The Southeast Alaska Seiner’s Association was successful in their bid to buy back 36 permits after a February vote to use funds remaining from a 2012 successful buyback program.
The 2012 buyback retired 64 permits, and the current one will retire another 36, which is more than 10 percent of the remaining fleet of 315 permits.
The original loan program was a $24.4 million loan approved by Congress.
The buyback required a simple majority of permit holders to vote in a referendum overseen by the National Marine Fisheries Association, which will also administer the $10.4 million in funds. Ballots that were not returned were considered no votes.
The bid selection process was conducted in December before the votes were in and the 36 permits were lined up.
The $10.4 million for those permits comes to just under $290,000 per permit; there are few Southeast seine permits available through the brokers in Homer and Seattle, and all are for sale for $250,000 or less.
SEAS executive director Susan Dougherty said that this ends the buyback program.
“This exhausts our funds and will be the last of the permits bought out,” she said via text.
Repayment of the loans is through a landing tax not to exceed three percent, but the 2012 buyback is being repaid at a rate of one percent.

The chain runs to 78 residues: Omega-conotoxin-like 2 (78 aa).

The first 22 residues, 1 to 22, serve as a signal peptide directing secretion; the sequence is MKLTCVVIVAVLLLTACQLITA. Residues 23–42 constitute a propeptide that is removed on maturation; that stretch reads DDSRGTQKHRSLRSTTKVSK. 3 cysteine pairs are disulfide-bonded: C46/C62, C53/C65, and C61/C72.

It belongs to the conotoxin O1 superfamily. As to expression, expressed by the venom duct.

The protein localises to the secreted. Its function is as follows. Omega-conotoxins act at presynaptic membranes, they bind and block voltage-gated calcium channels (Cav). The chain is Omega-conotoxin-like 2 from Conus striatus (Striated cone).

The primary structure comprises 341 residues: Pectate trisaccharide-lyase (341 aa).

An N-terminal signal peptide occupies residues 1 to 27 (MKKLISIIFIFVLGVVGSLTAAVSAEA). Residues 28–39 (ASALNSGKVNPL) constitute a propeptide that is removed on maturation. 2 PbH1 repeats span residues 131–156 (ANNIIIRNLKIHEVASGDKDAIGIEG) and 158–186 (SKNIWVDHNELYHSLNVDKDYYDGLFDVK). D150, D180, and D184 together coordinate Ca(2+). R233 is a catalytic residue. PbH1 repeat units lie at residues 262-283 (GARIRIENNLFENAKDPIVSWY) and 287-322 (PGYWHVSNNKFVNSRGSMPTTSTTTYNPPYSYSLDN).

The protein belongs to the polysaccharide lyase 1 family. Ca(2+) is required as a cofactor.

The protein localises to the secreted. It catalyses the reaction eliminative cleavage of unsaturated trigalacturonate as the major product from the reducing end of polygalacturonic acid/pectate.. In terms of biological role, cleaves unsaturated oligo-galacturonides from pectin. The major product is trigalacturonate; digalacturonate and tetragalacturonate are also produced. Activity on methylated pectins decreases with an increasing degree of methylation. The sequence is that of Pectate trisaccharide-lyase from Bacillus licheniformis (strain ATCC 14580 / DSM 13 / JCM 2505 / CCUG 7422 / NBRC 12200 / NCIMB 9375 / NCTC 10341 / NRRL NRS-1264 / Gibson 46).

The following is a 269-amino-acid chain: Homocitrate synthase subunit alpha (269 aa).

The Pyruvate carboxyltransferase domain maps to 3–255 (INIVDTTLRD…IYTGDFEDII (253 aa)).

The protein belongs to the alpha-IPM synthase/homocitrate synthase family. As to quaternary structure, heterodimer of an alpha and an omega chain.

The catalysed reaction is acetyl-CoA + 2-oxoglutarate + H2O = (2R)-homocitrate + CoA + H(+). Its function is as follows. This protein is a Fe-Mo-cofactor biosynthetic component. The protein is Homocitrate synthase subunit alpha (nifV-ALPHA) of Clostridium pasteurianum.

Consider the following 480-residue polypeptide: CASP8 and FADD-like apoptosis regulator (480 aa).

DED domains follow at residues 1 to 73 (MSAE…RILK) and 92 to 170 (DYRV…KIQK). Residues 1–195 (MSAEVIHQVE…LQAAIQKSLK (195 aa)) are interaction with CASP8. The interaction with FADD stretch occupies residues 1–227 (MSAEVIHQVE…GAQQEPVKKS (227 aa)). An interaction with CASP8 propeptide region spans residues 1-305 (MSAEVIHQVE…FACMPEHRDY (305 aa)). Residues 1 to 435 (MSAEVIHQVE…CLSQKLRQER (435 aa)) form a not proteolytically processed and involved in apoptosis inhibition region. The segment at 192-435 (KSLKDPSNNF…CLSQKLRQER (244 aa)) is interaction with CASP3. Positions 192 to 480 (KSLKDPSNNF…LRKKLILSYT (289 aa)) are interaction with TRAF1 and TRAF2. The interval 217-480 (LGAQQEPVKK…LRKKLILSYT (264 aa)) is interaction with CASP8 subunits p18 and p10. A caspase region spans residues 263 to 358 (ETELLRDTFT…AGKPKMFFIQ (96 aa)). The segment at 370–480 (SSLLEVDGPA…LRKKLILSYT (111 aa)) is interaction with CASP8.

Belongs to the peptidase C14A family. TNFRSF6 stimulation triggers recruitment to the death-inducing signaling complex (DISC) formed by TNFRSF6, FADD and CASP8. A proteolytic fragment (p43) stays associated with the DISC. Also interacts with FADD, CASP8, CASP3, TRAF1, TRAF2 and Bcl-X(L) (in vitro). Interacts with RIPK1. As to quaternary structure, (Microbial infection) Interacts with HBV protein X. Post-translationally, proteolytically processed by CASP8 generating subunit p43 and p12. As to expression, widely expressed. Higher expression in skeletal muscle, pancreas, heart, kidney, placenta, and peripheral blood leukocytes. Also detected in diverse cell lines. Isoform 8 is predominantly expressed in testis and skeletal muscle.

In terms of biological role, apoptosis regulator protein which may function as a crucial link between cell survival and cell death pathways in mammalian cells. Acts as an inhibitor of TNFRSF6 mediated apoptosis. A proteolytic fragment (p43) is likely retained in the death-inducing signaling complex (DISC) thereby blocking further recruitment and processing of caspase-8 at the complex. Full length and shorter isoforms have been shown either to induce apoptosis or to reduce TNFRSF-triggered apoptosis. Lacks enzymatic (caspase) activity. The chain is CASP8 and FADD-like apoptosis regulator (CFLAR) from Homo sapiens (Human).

In December when the referendum was first announced, Doherty said that poor wild runs have made it difficult for the fishery to support the fleet at its current size.
“If it wasn’t for enhancement of chums in our fishery, a lot of folks would have already gone under,” she said. “If you look at time and area that fishermen have been given, it’s been decreasing and decreasing because of concerns that we’ve become more efficient, with bigger boats and more powerful skiffs, and also the sockeye, with our treaty with Canada — we’ve had big cuts in our time and area.”
Unlike the Bering Sea crab buyback where the boats were no longer able to be involved in any fishery, the boats whose permits have been retired have no restrictions on what they can be used for, which may or may not cause a drop in boat prices due to a glut, depending upon how many of those permits had boats attached to them that were not being used in
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